Why eBooks Are So Darn Popular

William wants to know why anyone would want an eBook.  “E-Books   will  take  a  ton  of  paper,  ink,  time  to  download,  not  to  mention  a  good printer.”

Aldiko ebook reader app

William, let me address your concerns point-by-point here. You are absolutely correct in saying that it would take a ton of paper and ink to print out an eBook.  That’s because eBooks aren’t meant to be printed. They are designed to be read on your PC, tablet or smartphone and remain completely paperless.

In fact, it’s darn near impossible to print some eBook formats such as a Kindle book, while others like PDFs are easier to print, but I still wouldn’t suggest that.


You may ask why people offer books in a digital format instead of a hard copy. There are many reason. The first is ease of distribution. eBooks are available with just a click or two and immediately sent to the reader.


It’s also considerably less expensive to format an eBook. Unless you’re already a publishing company with people in house that specialize in formatting  hard copies of books for publications, you’d have to hire a formatter to get your print proofs ready to go. Printing is also very expensive, especially for longer instructional books with lots of pictures.

Unless your book has been picked up by a major publisher, you’re looking at a huge expense to print off copies. That’s one of the reasons college textbooks often cost hundreds of dollars. They’re a limited run and that costs a fortune.


Also, you have to pay to print off the copies and hope that you can sell all of them. With a digital format, you’re never stuck with hundreds of extra copies that you’ve paid for and can’t sell.

The advantage of eBooks is that they are cost-effective to distribute, you have an unlimited quantity of them to distribute without having to worry about getting stuck with extras. It’s also more convenient for the user. You don’t have to remember to take a heavy book with you and you can access it any time you want from multiple devices.

eBooks often cost less than hard copies of books (though this isn’t always the case with best-sellers.)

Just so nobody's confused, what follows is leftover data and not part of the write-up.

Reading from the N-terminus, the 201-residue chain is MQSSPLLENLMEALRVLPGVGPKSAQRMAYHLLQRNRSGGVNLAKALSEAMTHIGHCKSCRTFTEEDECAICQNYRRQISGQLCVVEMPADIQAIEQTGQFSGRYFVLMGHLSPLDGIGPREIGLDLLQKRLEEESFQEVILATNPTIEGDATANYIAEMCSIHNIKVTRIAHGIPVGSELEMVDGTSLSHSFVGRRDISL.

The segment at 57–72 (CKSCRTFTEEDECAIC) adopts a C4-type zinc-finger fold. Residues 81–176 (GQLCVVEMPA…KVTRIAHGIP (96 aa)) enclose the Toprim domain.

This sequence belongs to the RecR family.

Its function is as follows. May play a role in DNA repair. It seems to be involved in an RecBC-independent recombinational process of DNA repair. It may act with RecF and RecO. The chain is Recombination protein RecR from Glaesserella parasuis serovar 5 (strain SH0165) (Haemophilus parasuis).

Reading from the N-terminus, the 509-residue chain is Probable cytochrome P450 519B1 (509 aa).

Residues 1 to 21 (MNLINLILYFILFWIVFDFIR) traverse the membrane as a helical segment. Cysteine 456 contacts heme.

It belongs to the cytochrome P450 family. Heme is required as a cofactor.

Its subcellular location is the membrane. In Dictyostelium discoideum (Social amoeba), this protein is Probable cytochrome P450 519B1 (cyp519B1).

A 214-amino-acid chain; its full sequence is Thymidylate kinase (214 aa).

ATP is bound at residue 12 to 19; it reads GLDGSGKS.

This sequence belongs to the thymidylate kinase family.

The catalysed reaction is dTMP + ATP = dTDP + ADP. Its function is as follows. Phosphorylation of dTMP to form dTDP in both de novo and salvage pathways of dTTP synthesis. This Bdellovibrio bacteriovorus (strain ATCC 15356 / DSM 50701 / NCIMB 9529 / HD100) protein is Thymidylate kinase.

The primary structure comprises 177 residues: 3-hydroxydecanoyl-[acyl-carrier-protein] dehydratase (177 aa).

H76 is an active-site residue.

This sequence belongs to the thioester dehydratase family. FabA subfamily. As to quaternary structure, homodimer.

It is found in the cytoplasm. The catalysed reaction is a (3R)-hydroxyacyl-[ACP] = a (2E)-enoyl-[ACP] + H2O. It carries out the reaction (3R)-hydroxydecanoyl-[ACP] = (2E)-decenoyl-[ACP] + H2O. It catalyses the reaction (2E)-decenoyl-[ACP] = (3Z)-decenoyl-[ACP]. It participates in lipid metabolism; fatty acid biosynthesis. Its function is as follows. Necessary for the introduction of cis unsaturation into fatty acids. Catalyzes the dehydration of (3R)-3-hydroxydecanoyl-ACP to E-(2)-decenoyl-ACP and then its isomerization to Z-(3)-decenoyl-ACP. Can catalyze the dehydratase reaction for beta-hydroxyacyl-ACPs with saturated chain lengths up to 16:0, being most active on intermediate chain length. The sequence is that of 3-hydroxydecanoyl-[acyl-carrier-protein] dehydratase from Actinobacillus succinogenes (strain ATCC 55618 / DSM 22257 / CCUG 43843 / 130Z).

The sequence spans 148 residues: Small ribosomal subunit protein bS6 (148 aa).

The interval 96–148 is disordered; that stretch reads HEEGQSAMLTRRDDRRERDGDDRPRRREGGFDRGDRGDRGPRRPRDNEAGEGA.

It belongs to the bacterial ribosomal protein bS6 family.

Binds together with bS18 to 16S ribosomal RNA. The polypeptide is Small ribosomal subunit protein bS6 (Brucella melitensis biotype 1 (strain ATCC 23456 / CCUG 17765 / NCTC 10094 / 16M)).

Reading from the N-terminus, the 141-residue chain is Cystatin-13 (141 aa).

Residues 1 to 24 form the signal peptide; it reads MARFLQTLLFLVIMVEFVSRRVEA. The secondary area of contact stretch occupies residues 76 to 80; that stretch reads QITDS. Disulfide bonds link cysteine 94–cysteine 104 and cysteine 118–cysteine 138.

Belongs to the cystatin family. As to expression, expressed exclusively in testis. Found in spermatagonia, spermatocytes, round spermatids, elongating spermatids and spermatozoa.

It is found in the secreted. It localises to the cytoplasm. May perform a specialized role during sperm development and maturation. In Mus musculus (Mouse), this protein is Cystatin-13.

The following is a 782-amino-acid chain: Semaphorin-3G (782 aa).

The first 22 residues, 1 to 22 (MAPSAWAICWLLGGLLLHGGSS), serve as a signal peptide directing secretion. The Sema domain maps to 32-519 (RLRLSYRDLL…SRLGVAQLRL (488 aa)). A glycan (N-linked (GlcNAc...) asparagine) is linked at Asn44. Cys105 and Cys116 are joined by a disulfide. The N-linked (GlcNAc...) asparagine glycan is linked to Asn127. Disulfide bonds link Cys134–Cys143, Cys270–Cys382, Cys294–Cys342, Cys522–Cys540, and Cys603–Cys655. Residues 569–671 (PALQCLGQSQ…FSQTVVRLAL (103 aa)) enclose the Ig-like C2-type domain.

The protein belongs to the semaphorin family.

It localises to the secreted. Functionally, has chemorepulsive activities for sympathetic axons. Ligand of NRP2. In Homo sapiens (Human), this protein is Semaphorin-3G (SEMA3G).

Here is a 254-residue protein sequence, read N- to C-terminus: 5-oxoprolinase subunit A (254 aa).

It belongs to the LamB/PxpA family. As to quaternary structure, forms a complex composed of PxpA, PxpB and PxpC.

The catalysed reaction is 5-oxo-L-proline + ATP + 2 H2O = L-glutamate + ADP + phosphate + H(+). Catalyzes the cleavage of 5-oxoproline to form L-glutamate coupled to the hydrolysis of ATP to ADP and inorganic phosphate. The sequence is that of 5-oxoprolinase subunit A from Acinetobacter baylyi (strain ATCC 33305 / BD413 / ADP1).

The other concern I wanted to address is the amount of time it takes to download an eBook. Even a large eBook with hundreds of color images (like our Windows 10 Guide) only takes a few seconds to download. It’s not a large file, really. Just about the size of two high-resolution photographs.

~ Cynthia

6 thoughts on “Why eBooks Are So Darn Popular

  1. Cynthia So well put. I’m a Brit but am currently based in the sub tropics of Bolivia where it is very difficult to find good books written in English so I use amazon.co.uk for all my book needs.

  2. I live in an Independent Living Facility. A studio apartment. There is no room for books. I have a Kindle and I am an avid reader. Many of the e-books I have, I get for free. Sometimes I rent a book and return it when I am finished.

  3. Very informative article! I am an author and everything that the writer said above is true! I am trying to find avid readers that love good ebooks and stories!

  4. All great points stated above. As an author I’m in full agreement. As an avid reader, one point that was touched on but can be emphasized more, I am in total awe of the fact that I have access to more books than I can possibly read, as well as old favorites, and I can read them anywhere, anytime, on my tablet or even my phone and almost always pick right up where I left off, even if changing devices. I use a Kindle Fire tablet and have the Kindle app or extension on all my devices including my laptops. I also use the Moonreader+ app on all my Android devices. It handles .epub files as well as many others that the Kindle may not. My laptops run Linux. I use the previously mentioned Kindle Cloud Reader extension on my browsers (Firefox and Chromium) and the Calibre software for everything non-Kindle. For iPhones, the Blue Reader app serves the same purpose as Moon reader does, along with, of course, the Kindle app. Best of all, everything mentioned above is free, except for the devices, of course. Even the majority of my books were free.

  5. I have over 800 books on my kindles; I see not reason to print any on them – why would I? They are always available at a click.

  6. One of the best features of devices like Kindle readers is that I can change font size and screen brightness. So many printed books have fonts that are so small they are hard to read. Adjustable brightness is wonderful because I can read in a darkened room at night, turn down the brightness and not disturb others in the room since I don’t need a room light. Then later, when reading in a brighter locale, I can boost the brightness to enhance readability. I can also make the screen have a sepia background which is easier on the eyes. Can’t do any of these things with a printed book. Lastly, I currently have 58 books, several games and a browser on my Kindle and have used only a small percentage of my available space. It charges quickly.

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